... he who has not first laid his foundations may be able with great ability to lay them afterwards, but they will be laid with trouble to the architect and danger to the building. - The Prince by Machiavelli
Sophocles addresses this very problem in his play Antigone by the methods Creon uses to rule Thebes. Creon begins ruling Thebes in a very difficult time and circumstance. The polis has been embroiled in tragedy for over a generation. Creon must rule the city and consolidate the Theban citizens behind him. He resorts to symbolic means to unite the people, but he goes too far-- he is unyielding in his adherence to the symbolic policy he adopts, and too late becomes aware that he is actually losing the people he tries to lead.Creon capitalizes on recent tragic events in Thebes to consolidate his power and legitimize his position.
The latest war in Thebes was waged between two brothers-- Eteocles and Polyneices. Polyneices, the elder brother, was to have the throne; but Eteocles drove him out by convincing the people that Polyneices carried Oedipus' curse. Polyneices went to Argos and raised an army, then returned in order to drive Eteocles out and retake control of Thebes (Oedipus at Colonus 1532-5). In the ensuing battle, the brothers killed each other-- they "worked out their share in common death" (Antigone 162). Their strife is over. Polyneices' army has returned to Argos, leaving the kingship of Thebes to Creon.Creon has just come to power in a city that has had more than its share of grief: King Laius was murdered, then the Sphynx and a plague tormented the polis with death. Next, Oedipus discovered his own crime...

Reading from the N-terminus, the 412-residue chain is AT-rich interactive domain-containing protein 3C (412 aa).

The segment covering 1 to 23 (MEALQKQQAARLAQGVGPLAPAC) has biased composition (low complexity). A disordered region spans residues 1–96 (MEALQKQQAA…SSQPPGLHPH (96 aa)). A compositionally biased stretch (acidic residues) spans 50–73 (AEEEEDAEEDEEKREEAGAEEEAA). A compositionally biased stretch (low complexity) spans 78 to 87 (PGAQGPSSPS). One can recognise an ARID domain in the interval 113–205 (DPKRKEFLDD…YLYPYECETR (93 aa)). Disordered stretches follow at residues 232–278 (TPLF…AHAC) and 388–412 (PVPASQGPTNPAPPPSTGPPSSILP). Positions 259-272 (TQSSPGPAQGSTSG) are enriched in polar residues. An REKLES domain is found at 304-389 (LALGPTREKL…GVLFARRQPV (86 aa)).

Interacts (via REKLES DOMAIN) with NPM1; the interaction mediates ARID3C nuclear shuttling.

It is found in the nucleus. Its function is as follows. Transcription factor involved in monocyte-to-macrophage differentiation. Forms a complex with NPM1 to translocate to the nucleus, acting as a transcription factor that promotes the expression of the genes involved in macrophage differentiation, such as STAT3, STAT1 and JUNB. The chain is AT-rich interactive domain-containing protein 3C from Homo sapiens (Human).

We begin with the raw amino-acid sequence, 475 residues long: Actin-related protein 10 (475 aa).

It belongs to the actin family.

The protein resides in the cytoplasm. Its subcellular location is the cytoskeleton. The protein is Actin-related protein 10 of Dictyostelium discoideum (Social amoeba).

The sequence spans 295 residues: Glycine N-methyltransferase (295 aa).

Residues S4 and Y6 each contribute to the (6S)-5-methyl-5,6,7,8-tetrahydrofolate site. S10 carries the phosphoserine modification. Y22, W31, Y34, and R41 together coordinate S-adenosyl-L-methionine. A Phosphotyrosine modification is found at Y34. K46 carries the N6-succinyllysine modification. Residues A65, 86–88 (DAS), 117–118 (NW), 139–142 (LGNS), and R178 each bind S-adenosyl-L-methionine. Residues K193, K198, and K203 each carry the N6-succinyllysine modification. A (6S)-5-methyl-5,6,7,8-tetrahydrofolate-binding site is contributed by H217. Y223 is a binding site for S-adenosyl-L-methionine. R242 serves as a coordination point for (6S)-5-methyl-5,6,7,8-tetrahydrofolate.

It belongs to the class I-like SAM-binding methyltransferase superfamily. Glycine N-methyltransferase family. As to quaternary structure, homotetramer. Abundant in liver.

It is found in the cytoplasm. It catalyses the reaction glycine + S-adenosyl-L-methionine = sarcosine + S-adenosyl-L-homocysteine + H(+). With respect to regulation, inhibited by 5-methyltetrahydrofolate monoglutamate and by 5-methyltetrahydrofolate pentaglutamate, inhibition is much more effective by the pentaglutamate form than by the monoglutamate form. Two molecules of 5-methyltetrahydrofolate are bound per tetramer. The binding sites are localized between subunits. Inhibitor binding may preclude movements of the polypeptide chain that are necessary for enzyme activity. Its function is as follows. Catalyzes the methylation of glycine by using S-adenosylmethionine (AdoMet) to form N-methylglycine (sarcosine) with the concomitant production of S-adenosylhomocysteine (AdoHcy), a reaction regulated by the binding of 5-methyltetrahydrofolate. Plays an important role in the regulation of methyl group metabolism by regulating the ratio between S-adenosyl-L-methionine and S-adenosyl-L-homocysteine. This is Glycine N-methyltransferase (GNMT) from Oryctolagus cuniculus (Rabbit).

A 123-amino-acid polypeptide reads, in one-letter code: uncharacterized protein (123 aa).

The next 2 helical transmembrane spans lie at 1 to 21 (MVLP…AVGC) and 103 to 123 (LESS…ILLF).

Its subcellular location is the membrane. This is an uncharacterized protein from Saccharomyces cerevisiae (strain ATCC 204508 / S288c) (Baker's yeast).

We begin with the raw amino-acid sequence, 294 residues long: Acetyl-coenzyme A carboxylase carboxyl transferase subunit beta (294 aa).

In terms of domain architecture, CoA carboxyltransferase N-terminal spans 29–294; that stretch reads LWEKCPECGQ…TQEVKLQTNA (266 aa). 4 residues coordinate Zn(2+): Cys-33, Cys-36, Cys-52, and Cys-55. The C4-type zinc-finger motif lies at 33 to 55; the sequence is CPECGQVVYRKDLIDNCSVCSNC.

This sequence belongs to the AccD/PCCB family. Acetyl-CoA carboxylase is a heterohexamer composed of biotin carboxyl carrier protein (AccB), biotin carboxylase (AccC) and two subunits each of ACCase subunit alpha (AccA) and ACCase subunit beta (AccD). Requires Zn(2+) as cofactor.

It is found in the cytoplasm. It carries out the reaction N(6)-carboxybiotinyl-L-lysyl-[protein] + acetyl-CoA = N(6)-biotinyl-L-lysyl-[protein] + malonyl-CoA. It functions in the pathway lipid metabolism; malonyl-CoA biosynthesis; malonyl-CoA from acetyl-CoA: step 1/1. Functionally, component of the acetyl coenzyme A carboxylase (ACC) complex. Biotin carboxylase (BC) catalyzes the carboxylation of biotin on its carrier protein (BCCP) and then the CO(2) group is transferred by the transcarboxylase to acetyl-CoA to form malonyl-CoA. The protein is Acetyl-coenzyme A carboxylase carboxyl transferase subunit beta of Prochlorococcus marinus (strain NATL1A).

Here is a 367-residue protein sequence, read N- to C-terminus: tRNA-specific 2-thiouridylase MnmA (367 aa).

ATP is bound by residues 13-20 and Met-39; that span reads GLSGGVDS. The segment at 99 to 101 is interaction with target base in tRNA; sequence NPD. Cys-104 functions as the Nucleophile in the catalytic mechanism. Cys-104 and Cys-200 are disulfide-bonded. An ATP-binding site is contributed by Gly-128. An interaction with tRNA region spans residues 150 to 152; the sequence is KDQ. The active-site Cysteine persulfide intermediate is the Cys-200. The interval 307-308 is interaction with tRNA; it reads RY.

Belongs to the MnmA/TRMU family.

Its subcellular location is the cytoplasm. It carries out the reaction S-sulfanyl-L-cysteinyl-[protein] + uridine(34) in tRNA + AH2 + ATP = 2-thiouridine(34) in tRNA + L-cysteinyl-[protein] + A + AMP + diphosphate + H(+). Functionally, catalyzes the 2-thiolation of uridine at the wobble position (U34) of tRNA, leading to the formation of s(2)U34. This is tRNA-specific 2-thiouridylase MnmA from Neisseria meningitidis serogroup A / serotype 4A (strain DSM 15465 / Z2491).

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...e question is not unique the ancient Thebes, however, and it behooves us to examine Creon's methods and goals in light of current events. For example, President Bush is currently using the tragedy of the World Trade Center attacks last year to unite the American people... more importantly to unite them under his leadership. His approval ratings are sky-high, up in the 70th percentile, according to polls by Gallup, CNN, USAToday, Fox, the Christian Science Monitor, Time, and others (http://www.pollingreport.com/BushFav.htm). By making his policy one of "Good vs. Evil," he has polarized the conflict, and who wouldn't want to be on the side of the Good? This method is not inherently wrong or bad, but with it come many caveats, as Creon discovered, and as Machiavelli warns. Symbols can be useful tools, but like any good tool, they can be dangerous if used without care.
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